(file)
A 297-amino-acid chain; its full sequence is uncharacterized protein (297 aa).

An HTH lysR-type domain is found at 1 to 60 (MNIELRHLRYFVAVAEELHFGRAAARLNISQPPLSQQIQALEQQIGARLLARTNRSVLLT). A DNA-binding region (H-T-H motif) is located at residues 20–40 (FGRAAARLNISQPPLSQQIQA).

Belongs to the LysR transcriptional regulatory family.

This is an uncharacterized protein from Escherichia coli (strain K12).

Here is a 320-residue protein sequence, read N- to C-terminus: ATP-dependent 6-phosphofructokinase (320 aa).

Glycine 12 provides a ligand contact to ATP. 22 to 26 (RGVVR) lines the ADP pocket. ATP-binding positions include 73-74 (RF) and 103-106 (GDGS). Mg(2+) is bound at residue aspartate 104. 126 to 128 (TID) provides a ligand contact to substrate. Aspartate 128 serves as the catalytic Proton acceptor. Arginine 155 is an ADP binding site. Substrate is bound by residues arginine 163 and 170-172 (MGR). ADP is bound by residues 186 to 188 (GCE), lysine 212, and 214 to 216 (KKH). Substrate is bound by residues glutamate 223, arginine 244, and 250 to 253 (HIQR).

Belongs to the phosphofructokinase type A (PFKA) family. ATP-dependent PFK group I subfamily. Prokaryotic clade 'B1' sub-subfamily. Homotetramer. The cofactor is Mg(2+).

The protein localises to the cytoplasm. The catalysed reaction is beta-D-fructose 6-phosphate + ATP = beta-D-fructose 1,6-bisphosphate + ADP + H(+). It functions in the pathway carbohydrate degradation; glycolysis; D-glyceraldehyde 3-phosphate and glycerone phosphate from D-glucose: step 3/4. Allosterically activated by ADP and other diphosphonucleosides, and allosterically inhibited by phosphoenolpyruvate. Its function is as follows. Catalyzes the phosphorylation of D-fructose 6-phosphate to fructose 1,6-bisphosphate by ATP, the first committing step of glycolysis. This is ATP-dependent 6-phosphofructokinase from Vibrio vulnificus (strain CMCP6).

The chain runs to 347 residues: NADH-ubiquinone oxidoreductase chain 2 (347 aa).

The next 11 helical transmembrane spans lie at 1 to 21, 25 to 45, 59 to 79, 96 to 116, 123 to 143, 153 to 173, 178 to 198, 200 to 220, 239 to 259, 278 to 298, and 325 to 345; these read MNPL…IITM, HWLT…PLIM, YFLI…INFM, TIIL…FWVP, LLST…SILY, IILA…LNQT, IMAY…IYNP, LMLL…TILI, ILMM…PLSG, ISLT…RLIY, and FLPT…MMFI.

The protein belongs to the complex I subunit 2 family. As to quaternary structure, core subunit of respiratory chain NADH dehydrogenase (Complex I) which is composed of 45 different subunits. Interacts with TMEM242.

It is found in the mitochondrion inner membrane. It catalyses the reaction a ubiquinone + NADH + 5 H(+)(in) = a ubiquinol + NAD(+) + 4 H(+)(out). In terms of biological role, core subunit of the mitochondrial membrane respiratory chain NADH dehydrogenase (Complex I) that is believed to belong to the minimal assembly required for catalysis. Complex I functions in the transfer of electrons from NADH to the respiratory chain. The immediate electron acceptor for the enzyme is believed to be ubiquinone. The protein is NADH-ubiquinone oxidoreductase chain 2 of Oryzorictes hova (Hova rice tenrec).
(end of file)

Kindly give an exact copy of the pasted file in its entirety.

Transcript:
A 297-amino-acid chain; its full sequence is uncharacterized protein (297 aa).

An HTH lysR-type domain is found at 1 to 60 (MNIELRHLRYFVAVAEELHFGRAAARLNISQPPLSQQIQALEQQIGARLLARTNRSVLLT). A DNA-binding region (H-T-H motif) is located at residues 20–40 (FGRAAARLNISQPPLSQQIQA).

Belongs to the LysR transcriptional regulatory family.

This is an uncharacterized protein from Escherichia coli (strain K12).

Here is a 320-residue protein sequence, read N- to C-terminus: ATP-dependent 6-phosphofructokinase (320 aa).

Glycine 12 provides a ligand contact to ATP. 22 to 26 (RGVVR) lines the ADP pocket. ATP-binding positions include 73-74 (RF) and 103-106 (GDGS). Mg(2+) is bound at residue aspartate 104. 126 to 128 (TID) provides a ligand contact to substrate. Aspartate 128 serves as the catalytic Proton acceptor. Arginine 155 is an ADP binding site. Substrate is bound by residues arginine 163 and 170-172 (MGR). ADP is bound by residues 186 to 188 (GCE), lysine 212, and 214 to 216 (KKH). Substrate is bound by residues glutamate 223, arginine 244, and 250 to 253 (HIQR).

Belongs to the phosphofructokinase type A (PFKA) family. ATP-dependent PFK group I subfamily. Prokaryotic clade 'B1' sub-subfamily. Homotetramer. The cofactor is Mg(2+).

The protein localises to the cytoplasm. The catalysed reaction is beta-D-fructose 6-phosphate + ATP = beta-D-fructose 1,6-bisphosphate + ADP + H(+). It functions in the pathway carbohydrate degradation; glycolysis; D-glyceraldehyde 3-phosphate and glycerone phosphate from D-glucose: step 3/4. Allosterically activated by ADP and other diphosphonucleosides, and allosterically inhibited by phosphoenolpyruvate. Its function is as follows. Catalyzes the phosphorylation of D-fructose 6-phosphate to fructose 1,6-bisphosphate by ATP, the first committing step of glycolysis. This is ATP-dependent 6-phosphofructokinase from Vibrio vulnificus (strain CMCP6).

The chain runs to 347 residues: NADH-ubiquinone oxidoreductase chain 2 (347 aa).

The next 11 helical transmembrane spans lie at 1 to 21, 25 to 45, 59 to 79, 96 to 116, 123 to 143, 153 to 173, 178 to 198, 200 to 220, 239 to 259, 278 to 298, and 325 to 345; these read MNPL…IITM, HWLT…PLIM, YFLI…INFM, TIIL…FWVP, LLST…SILY, IILA…LNQT, IMAY…IYNP, LMLL…TILI, ILMM…PLSG, ISLT…RLIY, and FLPT…MMFI.

The protein belongs to the complex I subunit 2 family. As to quaternary structure, core subunit of respiratory chain NADH dehydrogenase (Complex I) which is composed of 45 different subunits. Interacts with TMEM242.

It is found in the mitochondrion inner membrane. It catalyses the reaction a ubiquinone + NADH + 5 H(+)(in) = a ubiquinol + NAD(+) + 4 H(+)(out). In terms of biological role, core subunit of the mitochondrial membrane respiratory chain NADH dehydrogenase (Complex I) that is believed to belong to the minimal assembly required for catalysis. Complex I functions in the transfer of electrons from NADH to the respiratory chain. The immediate electron acceptor for the enzyme is believed to be ubiquinone. The protein is NADH-ubiquinone oxidoreductase chain 2 of Oryzorictes hova (Hova rice tenrec).